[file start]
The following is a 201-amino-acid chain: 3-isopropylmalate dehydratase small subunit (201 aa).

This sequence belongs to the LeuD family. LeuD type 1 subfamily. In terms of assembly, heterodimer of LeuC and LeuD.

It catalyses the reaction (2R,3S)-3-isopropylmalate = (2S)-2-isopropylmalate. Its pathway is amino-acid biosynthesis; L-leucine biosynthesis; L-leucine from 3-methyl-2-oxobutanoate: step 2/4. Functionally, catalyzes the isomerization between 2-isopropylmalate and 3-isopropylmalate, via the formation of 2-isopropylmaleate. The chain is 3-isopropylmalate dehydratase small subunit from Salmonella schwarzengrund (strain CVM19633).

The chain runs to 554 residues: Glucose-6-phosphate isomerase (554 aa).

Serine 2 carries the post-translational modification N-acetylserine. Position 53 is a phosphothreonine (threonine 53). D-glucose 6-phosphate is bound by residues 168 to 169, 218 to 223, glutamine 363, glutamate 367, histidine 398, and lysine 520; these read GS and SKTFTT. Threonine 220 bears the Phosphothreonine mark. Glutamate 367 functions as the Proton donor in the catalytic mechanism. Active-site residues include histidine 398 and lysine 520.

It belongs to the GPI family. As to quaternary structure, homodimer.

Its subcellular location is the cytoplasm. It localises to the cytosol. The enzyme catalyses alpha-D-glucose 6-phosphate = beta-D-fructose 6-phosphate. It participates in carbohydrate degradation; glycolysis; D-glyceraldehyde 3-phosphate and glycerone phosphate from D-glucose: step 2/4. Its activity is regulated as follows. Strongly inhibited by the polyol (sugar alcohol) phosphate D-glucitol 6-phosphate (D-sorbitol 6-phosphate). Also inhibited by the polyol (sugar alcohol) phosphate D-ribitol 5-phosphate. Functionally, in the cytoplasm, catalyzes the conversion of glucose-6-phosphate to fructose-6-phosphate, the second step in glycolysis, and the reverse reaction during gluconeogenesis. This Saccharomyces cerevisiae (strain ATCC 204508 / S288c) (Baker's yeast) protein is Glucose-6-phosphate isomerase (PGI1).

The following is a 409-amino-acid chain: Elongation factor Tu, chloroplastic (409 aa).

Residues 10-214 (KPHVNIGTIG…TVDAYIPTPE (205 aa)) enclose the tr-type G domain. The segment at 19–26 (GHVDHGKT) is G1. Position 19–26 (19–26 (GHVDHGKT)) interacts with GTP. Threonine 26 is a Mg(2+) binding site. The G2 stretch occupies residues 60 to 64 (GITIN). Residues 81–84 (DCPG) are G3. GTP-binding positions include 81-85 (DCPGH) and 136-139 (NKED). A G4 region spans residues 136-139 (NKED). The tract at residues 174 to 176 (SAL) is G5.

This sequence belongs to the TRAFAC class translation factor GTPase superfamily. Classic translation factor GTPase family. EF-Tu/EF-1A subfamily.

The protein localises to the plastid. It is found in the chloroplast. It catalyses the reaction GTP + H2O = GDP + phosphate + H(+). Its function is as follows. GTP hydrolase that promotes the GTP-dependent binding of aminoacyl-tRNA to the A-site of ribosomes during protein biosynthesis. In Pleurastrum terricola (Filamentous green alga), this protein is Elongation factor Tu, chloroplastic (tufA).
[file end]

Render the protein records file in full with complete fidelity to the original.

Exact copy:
The following is a 201-amino-acid chain: 3-isopropylmalate dehydratase small subunit (201 aa).

This sequence belongs to the LeuD family. LeuD type 1 subfamily. In terms of assembly, heterodimer of LeuC and LeuD.

It catalyses the reaction (2R,3S)-3-isopropylmalate = (2S)-2-isopropylmalate. Its pathway is amino-acid biosynthesis; L-leucine biosynthesis; L-leucine from 3-methyl-2-oxobutanoate: step 2/4. Functionally, catalyzes the isomerization between 2-isopropylmalate and 3-isopropylmalate, via the formation of 2-isopropylmaleate. The chain is 3-isopropylmalate dehydratase small subunit from Salmonella schwarzengrund (strain CVM19633).

The chain runs to 554 residues: Glucose-6-phosphate isomerase (554 aa).

Serine 2 carries the post-translational modification N-acetylserine. Position 53 is a phosphothreonine (threonine 53). D-glucose 6-phosphate is bound by residues 168 to 169, 218 to 223, glutamine 363, glutamate 367, histidine 398, and lysine 520; these read GS and SKTFTT. Threonine 220 bears the Phosphothreonine mark. Glutamate 367 functions as the Proton donor in the catalytic mechanism. Active-site residues include histidine 398 and lysine 520.

It belongs to the GPI family. As to quaternary structure, homodimer.

Its subcellular location is the cytoplasm. It localises to the cytosol. The enzyme catalyses alpha-D-glucose 6-phosphate = beta-D-fructose 6-phosphate. It participates in carbohydrate degradation; glycolysis; D-glyceraldehyde 3-phosphate and glycerone phosphate from D-glucose: step 2/4. Its activity is regulated as follows. Strongly inhibited by the polyol (sugar alcohol) phosphate D-glucitol 6-phosphate (D-sorbitol 6-phosphate). Also inhibited by the polyol (sugar alcohol) phosphate D-ribitol 5-phosphate. Functionally, in the cytoplasm, catalyzes the conversion of glucose-6-phosphate to fructose-6-phosphate, the second step in glycolysis, and the reverse reaction during gluconeogenesis. This Saccharomyces cerevisiae (strain ATCC 204508 / S288c) (Baker's yeast) protein is Glucose-6-phosphate isomerase (PGI1).

The following is a 409-amino-acid chain: Elongation factor Tu, chloroplastic (409 aa).

Residues 10-214 (KPHVNIGTIG…TVDAYIPTPE (205 aa)) enclose the tr-type G domain. The segment at 19–26 (GHVDHGKT) is G1. Position 19–26 (19–26 (GHVDHGKT)) interacts with GTP. Threonine 26 is a Mg(2+) binding site. The G2 stretch occupies residues 60 to 64 (GITIN). Residues 81–84 (DCPG) are G3. GTP-binding positions include 81-85 (DCPGH) and 136-139 (NKED). A G4 region spans residues 136-139 (NKED). The tract at residues 174 to 176 (SAL) is G5.

This sequence belongs to the TRAFAC class translation factor GTPase superfamily. Classic translation factor GTPase family. EF-Tu/EF-1A subfamily.

The protein localises to the plastid. It is found in the chloroplast. It catalyses the reaction GTP + H2O = GDP + phosphate + H(+). Its function is as follows. GTP hydrolase that promotes the GTP-dependent binding of aminoacyl-tRNA to the A-site of ribosomes during protein biosynthesis. In Pleurastrum terricola (Filamentous green alga), this protein is Elongation factor Tu, chloroplastic (tufA).